Atomizer's picture

Buy me sucker.

48350 Fremont Blvd Fremont, CA 94538


Then they can remonetize their losses and purchase  (47488 Kato Road Fremont, CA 94538)

 Available for Sale


Just remember, Seagate already bided. With this new purchase, the Japanese economy will be hopping in no time. New debt creates growth, yeah know!

moskov's picture

So much for the top dog of Asia who wants to punish and contain China for TPTB. And I was surprised after all these Fukushima tragedies, Japanese politicians would have use their people's pension to 'purchase' a few dam rocks while BOJ is QEing non-stop.

The most funny thing is Japanese are proud of it. Stockholm syndrome at its classic level

VonManstein's picture

Ok Tyler i have an article (some rambling with charts) that i would like to send to you guys. Whats is de address?


tictawk's picture

Wait till Japan starts to bomb us with bonds.  Dash for cash.  Another Japanese Pearl Harbor.  Bonds away.... and the yes the whole house of keynesian cards crumbles. 


Yen Cross's picture

Japan (in fact) holds just over $1trillion in U.S. bonds. #2  just behind China.  That bond bubble is getting "volcanic"?

  The " pop off top" always comes from the most "unusual" suspect.

Kimo's picture

Selling US Treasuries to bring home the Yen will drive the value of Yen up.  Not so good for exporting, which Japan is so desperately wants, eh?  So the sell the Bonds bomb, will land on Tokyo.  Don't hold your breath....

ozziindaus's picture

Someone gets it.

I recommend you watch all of Hugh's interview but skip to 16.00 for his same view on China Bonds


suteibu's picture

" investing culture that favors deposits and bonds over equities"

And now...mattresses.

MarkTwainsMustache's picture

Also, I think Morgan Stanley put out a piece this past week that showed ~25% of Japan bank assets were JGBs. 

earleflorida's picture

the 'chess master' that never was?--

'kissinger & nixon' - 'the quintessential un`realpolitik duopoly'... although henry [heini?] never was an elected official, he served as the most influential, and instrumental foreign policy headmaster ever [the fatman is own'd by? `de`]-- always at the helm of his? dictatorial post, that still is in covert-stealthy operational existence 'mo' at present in postwar america?! 

timing:  August/1971 __  Nixon's Shock

            February/1972 __ 1st U.S. President to China

motive:  create a wedge between communist ussr and  communist china? [at least that's the fallacy?]

final analysis/ results:  two scores hence..., china is soon too be the nwo's superpower du`jour, and russia is back in the USSR!

thankyou henry for fucking japan... perhaps the best friend in southeast-asia the u.s. will ever have had?!

suteibu's picture

I would add the 1985 Plaza accord.  And during the 2+ decades since, the US has turned its attention to China to avail itself of China's comparative advantages, leaving Japan feeling like a binge weekend whore. 

Of course, the US still wants Japan to be America's military beachhead should things get testy with China.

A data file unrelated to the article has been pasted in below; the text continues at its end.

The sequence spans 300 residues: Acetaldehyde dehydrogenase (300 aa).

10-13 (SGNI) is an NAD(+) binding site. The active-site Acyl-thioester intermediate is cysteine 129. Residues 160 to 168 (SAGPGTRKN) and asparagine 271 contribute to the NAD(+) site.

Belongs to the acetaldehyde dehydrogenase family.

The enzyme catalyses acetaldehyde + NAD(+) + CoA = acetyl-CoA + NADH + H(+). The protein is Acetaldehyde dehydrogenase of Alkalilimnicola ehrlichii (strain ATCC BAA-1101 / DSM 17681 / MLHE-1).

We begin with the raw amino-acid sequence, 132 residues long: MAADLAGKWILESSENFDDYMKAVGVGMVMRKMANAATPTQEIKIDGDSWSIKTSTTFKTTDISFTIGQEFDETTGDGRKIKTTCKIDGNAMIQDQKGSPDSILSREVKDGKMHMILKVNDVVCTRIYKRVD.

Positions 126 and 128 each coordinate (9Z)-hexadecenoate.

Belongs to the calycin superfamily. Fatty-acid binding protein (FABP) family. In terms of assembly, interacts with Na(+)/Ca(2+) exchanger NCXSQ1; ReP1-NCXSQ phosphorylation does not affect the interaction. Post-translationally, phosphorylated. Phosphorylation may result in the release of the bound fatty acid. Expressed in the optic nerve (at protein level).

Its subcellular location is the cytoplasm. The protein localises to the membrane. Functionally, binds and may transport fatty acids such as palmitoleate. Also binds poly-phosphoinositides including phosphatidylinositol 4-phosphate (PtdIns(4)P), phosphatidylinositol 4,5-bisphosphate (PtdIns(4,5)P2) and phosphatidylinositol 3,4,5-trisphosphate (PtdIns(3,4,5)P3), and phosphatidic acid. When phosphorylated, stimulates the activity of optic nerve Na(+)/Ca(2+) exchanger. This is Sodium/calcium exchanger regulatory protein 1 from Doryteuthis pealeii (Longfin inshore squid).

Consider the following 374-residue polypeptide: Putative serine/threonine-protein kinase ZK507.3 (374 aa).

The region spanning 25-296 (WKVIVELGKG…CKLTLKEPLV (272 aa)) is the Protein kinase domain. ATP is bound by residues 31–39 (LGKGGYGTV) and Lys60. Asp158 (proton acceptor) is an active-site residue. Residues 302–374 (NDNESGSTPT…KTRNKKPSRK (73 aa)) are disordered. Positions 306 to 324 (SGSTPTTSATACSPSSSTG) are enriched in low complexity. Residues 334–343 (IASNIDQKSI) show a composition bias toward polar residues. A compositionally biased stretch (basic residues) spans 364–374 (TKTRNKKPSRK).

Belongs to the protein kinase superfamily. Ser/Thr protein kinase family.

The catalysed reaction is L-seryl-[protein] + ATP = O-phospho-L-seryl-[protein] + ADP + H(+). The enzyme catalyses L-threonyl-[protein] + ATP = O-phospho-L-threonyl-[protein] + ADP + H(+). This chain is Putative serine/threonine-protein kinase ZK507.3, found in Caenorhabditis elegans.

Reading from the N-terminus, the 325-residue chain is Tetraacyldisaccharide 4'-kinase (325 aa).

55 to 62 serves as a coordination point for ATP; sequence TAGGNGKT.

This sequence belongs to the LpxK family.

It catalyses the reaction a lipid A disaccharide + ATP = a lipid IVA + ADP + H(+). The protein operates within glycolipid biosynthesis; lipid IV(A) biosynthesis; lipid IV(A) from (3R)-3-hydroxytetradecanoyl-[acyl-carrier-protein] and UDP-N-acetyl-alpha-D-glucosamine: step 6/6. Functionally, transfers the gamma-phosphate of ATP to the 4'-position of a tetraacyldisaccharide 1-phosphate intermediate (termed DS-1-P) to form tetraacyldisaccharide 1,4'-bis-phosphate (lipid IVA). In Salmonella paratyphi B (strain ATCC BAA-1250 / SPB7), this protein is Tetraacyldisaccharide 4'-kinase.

As for Russia, Obama will have a lot "more flexibility" after the election.

User 3461's picture

That last drop in confident are you that that is due to China?

There's something about Japan - they didn't go loony during the quake; they do make premo cars; they have a lot of science / engineering stock in their culture. I know the numbers don't lie and things look really bad, but I can't say they're doomed.

And, as is kind of implied by somebody above, they have a poison pill for the rest of us.

patb's picture

what screws them is the negatve birth rate.  1.3 babies/female headed to 0.9.



2 generations and there wont be any japanese babies.

Peterus's picture

Without the Ponzi social security scheme this would not be problem in itself. Humanity can go on with much less ... humans. Progress would slow down, with less people thinking and innovating, but natural resources would be "less scarce".

BTW Japan is so much not a place to raise children that this is nothing suprising. Work all the time, than mandatory socialisation with collegues - there's barely any time left to be with this kid. All this child is cramming, participating in sport clubs etc.

Diesel Seven's picture

I don't share your optimism. I don't see the "put" for Japan. If you are referring to the selling of their US Treasury holdings, as long as there is a petro-dollar, the Fed will buy them back, as we are in the same situation as Japan--we're at very low interest costs and cannot afford higher rates. Yes, $1.1 trillion is a lot to buy, but nothing that a QE Infinity+1 couldn't handle at $100 billion per month rate.

As for Japan's comparative advantage in education and technology, China is eatting away at it every day--as time goes by, China will catch up. The sad fact for Japan is they are relatively natural resource poor and their aging demographics would require the smaller young generation to achieve efficiency gains that are likely not realistic.

q99x2's picture

Pretty neet that Greece got sandwiched between the US and Japan. At least we are third at something.

dondonsurvelo's picture

Much of Japan's recent trade deficit comes because of the need to import energy to replace the shut down nuclear reactors.  Start up the reactors again and they will cut the trade deficit dramatically.  The spot price for December LNG is $13.70mmbtu.  That coupled with high oil prices has taken Japan from a trade surplus to a trade deficit.